Another drink controversy: kombucha and Whole Foods


UPDATED|
We’re still settling in over the changes in the world of coconut water (read our post on the dear-departed Zico) and now there is the case of the mysteriously disappearing kombucha.

Well, it disappeared from shelves at Whole Foods stores last week, although the mystery was quickly explained. The company announced that several kombucha suppliers voluntarily removed their products after concerns were raised that the alcohol content was higher than the 0.5 percent line, above which products are required to contain a government warning. Kombucha is advertised as having trace amounts of alcohol, because of the fermentation process, but Whole Foods said it wants the process more closely controlled so the level stays below the allowable level for a non-alcoholic drink.

There are some conspiracy theories circling, a few described in this BevNet.com article, that this is more about cracking the dominance of GT Dave’s in the kombucha market than it is about alcohol levels. GT Dave’s brand is by far the most popular brand of kombucha, a market in which other brands are trying to make headway.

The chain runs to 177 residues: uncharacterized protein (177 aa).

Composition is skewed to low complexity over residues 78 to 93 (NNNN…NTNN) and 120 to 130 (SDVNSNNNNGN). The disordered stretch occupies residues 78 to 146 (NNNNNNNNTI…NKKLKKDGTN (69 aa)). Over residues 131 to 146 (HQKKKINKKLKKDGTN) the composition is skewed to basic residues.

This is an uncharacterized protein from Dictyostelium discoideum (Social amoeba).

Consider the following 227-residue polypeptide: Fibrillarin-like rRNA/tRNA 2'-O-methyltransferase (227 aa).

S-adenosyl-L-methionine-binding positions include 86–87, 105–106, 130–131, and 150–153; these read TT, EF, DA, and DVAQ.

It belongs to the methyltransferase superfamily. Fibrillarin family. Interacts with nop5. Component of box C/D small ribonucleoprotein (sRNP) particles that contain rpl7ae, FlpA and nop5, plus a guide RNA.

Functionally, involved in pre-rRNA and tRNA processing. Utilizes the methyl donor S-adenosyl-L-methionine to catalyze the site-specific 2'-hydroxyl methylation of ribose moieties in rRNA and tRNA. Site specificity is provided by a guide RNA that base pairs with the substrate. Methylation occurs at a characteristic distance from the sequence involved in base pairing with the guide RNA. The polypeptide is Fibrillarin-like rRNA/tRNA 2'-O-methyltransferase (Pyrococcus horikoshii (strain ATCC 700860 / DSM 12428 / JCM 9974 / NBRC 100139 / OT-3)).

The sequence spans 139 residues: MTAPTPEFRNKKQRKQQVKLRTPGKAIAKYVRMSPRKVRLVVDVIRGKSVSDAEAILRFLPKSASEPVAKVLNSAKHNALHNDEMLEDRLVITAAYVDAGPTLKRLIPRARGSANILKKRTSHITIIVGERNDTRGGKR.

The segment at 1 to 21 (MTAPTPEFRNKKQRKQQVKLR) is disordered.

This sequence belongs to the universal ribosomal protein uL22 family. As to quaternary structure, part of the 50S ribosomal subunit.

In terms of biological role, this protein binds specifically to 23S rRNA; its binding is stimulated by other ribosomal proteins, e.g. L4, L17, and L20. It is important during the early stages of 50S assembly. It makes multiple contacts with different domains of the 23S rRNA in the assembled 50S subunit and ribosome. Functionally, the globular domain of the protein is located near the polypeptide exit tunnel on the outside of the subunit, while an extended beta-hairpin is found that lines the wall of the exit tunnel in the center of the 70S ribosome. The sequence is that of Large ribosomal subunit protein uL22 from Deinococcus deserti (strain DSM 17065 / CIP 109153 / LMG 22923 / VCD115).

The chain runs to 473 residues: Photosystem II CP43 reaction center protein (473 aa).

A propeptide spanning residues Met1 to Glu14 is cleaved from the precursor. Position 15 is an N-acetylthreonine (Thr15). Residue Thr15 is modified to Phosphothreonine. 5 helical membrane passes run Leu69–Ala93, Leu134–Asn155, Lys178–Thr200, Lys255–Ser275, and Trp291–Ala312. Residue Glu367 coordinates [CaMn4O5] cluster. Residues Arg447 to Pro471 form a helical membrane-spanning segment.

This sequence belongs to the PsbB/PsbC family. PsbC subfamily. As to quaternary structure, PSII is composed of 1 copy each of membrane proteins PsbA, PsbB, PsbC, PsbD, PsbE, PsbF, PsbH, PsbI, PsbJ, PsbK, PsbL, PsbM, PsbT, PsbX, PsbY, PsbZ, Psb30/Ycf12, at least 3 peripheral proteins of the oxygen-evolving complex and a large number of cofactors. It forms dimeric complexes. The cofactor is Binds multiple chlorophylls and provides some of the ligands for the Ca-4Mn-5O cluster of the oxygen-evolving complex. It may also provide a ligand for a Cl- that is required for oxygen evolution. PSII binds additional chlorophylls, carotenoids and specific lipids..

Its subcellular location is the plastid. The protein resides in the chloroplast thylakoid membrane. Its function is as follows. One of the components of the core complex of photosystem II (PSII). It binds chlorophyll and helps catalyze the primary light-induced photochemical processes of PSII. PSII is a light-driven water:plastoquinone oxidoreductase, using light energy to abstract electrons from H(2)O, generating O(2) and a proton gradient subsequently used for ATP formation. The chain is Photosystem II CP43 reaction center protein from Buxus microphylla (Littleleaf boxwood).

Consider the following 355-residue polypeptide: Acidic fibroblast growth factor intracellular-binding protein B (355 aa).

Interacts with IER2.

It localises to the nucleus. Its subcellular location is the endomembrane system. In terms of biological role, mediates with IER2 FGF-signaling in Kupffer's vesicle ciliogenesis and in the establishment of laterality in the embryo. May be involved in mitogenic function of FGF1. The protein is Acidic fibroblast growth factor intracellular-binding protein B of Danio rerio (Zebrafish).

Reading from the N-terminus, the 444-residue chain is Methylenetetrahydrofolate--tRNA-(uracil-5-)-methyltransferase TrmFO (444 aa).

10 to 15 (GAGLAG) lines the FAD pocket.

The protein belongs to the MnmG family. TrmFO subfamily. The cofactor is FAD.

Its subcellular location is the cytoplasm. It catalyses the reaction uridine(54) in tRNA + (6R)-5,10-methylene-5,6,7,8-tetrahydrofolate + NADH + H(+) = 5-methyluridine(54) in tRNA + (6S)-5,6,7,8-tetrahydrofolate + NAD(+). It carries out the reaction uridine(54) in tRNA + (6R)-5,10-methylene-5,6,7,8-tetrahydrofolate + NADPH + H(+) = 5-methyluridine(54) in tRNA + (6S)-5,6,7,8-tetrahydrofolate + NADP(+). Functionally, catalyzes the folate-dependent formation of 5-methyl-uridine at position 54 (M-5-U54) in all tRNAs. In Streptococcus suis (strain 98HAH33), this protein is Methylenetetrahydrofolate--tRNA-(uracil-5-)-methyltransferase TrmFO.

But whatever is going on, it has crimped the business of another popular drink among yogis. GT Dave’s dominates the category because it is by far the most authentic of the widely available brands. Like coconut water, kombucha doesn’t necessarily benefit from mass-production techniques. So the fact that major beverage bottlers like Coca-Cola (through its Honest Tea brand) are trying to get a foothold in the category doesn’t mean it will be a quality foothold.

Kombucha spawned energetic debate long before Whole Foods pulled the plug. To some, it’s a wonder drink that helps digestion. Others can’t stand the taste or smell or the fact that it often explodes when you open a bottle. It has dedicated drinkers and people who recoiled the first time they saw the price tag. (Whole Foods stores in New York sold it at the relatively low price of $3.29. Others in the city charge up to $4.99 a bottle.)

Whatever side you fall on, the fizz has created a lot of recent buzz.

UPDATE|
Interview with GT Dave by MindBodyGreen blog. Dave says a solution will happen in coming weeks. Stay tuned.

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2 Responses to Another drink controversy: kombucha and Whole Foods

  1. Kat Fulton says:

    Is it off the shelves??? Bummer. I LOVE that drink! And especially the gingerade. I hope that the customer demand brings it back soon. Thanks for posting this.

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